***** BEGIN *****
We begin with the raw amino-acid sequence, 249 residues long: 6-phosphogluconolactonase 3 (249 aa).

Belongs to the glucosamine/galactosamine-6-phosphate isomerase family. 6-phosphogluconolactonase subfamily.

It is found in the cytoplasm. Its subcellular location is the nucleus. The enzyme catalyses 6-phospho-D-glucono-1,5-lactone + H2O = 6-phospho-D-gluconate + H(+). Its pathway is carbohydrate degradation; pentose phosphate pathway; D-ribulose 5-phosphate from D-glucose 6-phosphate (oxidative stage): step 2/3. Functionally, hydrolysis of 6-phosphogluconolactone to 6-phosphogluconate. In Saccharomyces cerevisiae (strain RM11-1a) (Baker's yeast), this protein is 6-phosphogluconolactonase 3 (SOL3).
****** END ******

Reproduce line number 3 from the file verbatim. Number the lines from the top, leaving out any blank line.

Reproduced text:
It is found in the cytoplasm. Its subcellular location is the nucleus. The enzyme catalyses 6-phospho-D-glucono-1,5-lactone + H2O = 6-phospho-D-gluconate + H(+). Its pathway is carbohydrate degradation; pentose phosphate pathway; D-ribulose 5-phosphate from D-glucose 6-phosphate (oxidative stage): step 2/3. Functionally, hydrolysis of 6-phosphogluconolactone to 6-phosphogluconate. In Saccharomyces cerevisiae (strain RM11-1a) (Baker's yeast), this protein is 6-phosphogluconolactonase 3 (SOL3).